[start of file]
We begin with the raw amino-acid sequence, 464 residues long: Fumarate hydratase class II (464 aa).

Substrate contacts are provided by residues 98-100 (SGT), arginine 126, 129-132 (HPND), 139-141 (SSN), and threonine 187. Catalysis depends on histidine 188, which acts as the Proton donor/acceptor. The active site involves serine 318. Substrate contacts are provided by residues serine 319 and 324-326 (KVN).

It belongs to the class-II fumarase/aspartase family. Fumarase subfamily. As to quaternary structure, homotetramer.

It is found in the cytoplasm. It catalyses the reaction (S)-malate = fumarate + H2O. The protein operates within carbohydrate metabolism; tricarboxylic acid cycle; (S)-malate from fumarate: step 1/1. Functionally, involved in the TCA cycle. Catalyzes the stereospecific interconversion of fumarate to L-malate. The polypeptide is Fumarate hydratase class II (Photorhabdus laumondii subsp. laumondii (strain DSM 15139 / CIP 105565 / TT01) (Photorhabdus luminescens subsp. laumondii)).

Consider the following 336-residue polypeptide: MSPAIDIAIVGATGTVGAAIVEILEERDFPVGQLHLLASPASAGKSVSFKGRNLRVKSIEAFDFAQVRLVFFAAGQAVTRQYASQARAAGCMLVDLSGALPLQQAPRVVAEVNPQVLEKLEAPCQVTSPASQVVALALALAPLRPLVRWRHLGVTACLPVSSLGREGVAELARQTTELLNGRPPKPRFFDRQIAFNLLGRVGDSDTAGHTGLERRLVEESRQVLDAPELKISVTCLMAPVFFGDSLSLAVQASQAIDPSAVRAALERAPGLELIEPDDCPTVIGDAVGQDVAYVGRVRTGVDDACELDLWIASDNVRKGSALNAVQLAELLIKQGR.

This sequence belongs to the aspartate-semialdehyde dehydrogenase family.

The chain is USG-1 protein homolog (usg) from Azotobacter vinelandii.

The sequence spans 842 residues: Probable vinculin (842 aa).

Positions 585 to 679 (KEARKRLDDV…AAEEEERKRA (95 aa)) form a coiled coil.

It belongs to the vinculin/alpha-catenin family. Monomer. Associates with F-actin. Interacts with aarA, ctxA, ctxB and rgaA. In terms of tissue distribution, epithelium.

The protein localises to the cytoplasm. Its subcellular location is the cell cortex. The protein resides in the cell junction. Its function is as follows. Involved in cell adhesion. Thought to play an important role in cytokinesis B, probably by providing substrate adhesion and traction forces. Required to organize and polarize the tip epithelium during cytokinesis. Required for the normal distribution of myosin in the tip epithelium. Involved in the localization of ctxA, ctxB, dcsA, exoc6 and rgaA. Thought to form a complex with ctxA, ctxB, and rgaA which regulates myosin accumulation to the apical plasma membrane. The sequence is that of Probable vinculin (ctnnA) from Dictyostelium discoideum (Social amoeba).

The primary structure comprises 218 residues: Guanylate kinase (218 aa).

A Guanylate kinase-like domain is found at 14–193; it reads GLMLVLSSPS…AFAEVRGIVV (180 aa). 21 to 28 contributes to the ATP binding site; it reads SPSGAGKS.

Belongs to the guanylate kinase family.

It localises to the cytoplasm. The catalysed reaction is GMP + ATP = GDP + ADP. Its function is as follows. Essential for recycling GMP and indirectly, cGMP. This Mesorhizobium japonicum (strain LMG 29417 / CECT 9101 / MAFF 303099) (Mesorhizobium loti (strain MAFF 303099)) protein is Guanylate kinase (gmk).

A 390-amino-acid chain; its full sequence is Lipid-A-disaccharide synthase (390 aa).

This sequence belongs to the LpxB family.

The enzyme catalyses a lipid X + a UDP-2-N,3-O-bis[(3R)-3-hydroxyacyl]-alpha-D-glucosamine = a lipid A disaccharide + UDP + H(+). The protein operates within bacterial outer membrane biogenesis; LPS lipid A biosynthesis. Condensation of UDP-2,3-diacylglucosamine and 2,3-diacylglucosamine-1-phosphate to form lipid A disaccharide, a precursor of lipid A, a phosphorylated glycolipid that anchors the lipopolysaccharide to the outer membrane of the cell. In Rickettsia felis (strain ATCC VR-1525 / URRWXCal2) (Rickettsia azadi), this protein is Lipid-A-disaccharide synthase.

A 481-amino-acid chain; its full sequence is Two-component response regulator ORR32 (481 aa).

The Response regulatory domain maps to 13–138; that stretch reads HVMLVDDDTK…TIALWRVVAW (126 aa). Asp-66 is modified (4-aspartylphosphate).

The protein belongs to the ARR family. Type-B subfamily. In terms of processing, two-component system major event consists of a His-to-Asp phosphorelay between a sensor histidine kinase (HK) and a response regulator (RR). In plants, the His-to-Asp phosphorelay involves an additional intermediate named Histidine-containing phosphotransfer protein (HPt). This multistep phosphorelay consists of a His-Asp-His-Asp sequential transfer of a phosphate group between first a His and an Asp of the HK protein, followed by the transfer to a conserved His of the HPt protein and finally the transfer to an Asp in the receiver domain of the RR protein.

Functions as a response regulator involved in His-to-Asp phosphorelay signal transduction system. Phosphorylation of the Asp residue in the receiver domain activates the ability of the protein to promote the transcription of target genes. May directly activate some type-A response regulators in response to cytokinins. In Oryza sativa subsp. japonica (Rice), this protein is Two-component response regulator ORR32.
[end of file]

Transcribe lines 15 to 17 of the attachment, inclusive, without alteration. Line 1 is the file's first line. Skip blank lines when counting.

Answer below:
It localises to the cytoplasm. The catalysed reaction is GMP + ATP = GDP + ADP. Its function is as follows. Essential for recycling GMP and indirectly, cGMP. This Mesorhizobium japonicum (strain LMG 29417 / CECT 9101 / MAFF 303099) (Mesorhizobium loti (strain MAFF 303099)) protein is Guanylate kinase (gmk).

A 390-amino-acid chain; its full sequence is Lipid-A-disaccharide synthase (390 aa).

This sequence belongs to the LpxB family.